Modern medicine’s greatest failure

Modern medicine’s greatest failure

“Help!”

“What?” I ask anxiously.

“The school just sent an email. Head lice. In four classes.”

“Again!?”

“Yes. Will you help?”

This will make three times in as many months. We could solve the problem by shaving their heads, but I refrain from making that suggestion.

“Of course I’ll help.” Treatment is not something one can do alone and as she and her daughter are always cuddling, we’ll have to do both of them.

Step one: Buy wine.

Step two: Apply the treatment—kills the lice and nits in 58 seconds, they claim.

Step three: After 30 minutes comb the hair with the special lice comb provided. Small problem here. The comb does not catch all the nits. Stop combing and try to trap the nit between your thumb nail and finger and pull it down the strand of hair. Sometimes you succeed, but usually you don’t.

Modern medicine’s greatest failure

The process gives a whole new meaning to the expression “nitpicking.”

Step four: Open another bottle of wine.

Step five: Curse and question the whole scientific community. Why the “H E double L” hasn’t someone managed to eradicate these little devils?

The damn things have been around for hundreds of years.

“Since no verified fossils of lice have ever been found we can only speculate when they originated. We do know the ancient Egyptians and Greeks wrote of them and they were found on prehistoric American Indian mummies.” Penn State Department of Entomology

Step six: Strip the beds, throw all recently worn clothing and anything that might have been in contact with the infected heads in the wash, put brushes, combs, and hair accessories to soak in boiling water.

Step seven: Repeat the treatment process a second time 8 to 10 days later.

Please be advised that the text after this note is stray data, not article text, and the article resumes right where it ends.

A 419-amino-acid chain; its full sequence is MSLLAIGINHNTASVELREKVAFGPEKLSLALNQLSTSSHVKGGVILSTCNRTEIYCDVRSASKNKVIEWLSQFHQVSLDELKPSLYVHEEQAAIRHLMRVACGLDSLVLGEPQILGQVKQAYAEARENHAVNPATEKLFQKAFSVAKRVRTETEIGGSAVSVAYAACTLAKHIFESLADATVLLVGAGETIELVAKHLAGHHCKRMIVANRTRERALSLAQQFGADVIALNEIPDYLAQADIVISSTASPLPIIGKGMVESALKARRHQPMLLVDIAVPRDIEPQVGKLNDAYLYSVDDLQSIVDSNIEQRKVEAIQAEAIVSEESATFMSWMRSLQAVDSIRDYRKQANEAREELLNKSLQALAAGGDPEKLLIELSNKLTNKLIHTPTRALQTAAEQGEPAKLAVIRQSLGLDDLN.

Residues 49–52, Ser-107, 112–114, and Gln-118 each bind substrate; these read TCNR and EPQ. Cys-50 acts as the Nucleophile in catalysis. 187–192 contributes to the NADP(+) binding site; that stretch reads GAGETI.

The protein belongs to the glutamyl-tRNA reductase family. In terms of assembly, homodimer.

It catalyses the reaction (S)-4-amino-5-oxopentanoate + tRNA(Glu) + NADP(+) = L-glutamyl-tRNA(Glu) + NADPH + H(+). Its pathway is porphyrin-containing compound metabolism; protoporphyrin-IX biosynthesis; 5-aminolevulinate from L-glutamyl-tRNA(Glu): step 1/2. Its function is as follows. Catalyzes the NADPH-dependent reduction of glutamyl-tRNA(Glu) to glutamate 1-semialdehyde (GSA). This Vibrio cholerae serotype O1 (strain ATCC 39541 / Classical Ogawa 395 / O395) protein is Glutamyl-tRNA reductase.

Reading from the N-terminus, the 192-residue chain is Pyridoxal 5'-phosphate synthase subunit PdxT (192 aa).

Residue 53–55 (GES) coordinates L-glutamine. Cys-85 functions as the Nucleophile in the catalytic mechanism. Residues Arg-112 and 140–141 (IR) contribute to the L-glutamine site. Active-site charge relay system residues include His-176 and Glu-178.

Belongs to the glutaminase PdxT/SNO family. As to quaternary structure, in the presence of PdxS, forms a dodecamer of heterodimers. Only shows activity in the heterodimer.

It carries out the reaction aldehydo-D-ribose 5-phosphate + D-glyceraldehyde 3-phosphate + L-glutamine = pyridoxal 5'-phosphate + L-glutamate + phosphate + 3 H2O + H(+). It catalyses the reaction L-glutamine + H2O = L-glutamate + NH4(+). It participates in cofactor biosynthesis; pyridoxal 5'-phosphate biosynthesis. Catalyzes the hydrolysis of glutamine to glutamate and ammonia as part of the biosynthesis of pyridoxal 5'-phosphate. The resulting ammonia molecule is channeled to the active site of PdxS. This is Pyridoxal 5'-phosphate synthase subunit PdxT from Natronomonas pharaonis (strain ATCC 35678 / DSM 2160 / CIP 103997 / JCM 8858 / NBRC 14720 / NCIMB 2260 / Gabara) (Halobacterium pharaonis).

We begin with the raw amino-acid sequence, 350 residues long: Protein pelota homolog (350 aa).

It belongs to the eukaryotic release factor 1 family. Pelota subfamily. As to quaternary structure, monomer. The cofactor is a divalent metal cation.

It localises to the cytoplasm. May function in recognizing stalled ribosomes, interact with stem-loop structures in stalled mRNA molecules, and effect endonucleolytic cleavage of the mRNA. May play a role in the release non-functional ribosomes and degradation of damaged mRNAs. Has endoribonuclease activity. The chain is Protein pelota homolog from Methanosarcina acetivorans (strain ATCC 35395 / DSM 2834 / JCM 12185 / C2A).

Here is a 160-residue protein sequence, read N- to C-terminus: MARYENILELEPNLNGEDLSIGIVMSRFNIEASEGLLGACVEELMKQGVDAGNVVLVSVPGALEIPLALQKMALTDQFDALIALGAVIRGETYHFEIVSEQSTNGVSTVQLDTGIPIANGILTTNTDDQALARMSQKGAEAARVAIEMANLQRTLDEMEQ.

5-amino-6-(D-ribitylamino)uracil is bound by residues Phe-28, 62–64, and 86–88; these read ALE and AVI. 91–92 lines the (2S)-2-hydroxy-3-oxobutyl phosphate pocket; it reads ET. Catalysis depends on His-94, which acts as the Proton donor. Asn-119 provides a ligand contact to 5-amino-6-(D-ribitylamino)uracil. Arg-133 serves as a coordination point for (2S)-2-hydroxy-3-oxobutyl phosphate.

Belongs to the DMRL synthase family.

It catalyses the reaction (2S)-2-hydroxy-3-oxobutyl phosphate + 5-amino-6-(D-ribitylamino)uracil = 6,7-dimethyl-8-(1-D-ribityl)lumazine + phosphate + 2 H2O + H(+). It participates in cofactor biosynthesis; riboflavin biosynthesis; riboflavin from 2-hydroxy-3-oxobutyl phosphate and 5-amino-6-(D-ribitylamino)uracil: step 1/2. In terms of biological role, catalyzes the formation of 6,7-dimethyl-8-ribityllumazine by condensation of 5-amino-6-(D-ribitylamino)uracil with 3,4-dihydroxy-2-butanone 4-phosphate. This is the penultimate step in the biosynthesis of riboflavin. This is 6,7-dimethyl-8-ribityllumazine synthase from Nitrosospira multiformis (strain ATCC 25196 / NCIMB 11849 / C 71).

Any teacher can tell you that head lice find their way through every single elementary school. I was once principal of a K-9 school that hosted a head lice study (I do not remember agreeing to this) and it was a nightmare. Weeks and weeks of checking every single person’s head for lice and I don’t remember what all else—obviously the whole experience was one of those things one does not want to remember. And—big surprise—the study did not come up with any magic answers.

If you’ve never had to deal with head lice and nits (which stick around for days after the treatment), count yourself lucky.

http://www.darlenejonesauthor.com

 

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7 comments on “Modern medicine’s greatest failure

  1. They are so hard to get rid of. We had them in the schools constantly. They seem to make a sweep of the classrooms and then you get a few weeks of relief before the next onslaught of the pesky critters. And contrary to rumours, it is not a problem that only unhygienic people get. Apparently, lice love a clean head as much as a dirty one.

  2. Well, we haven’t had to deal with head lice on our two boys 9 and 3, for at least two months! Whole family including both grandparents and aunties get treated as we are a cuddly family. I agree! Why hasn’t this been
    dealt with already? When I started teaching in 1968, they sent school nurses to check the whole school and staff if someone had lice. Somewhere in the 80’s the nurses disappeared and now school staff does it all.

  3. Well, we haven’t had to deal with head lice on our two boys 9 and 3, for at least two months! Whole family including both grandparents and aunties get treated as we are a cuddly family. I agree! Why hasn’t this been
    dealt with already? When I started teaching in 1968, they sent school nurses to check the whole school and staff if someone had lice. Somewhere in the 80’s the nurses disappeared and now school staff does it all.

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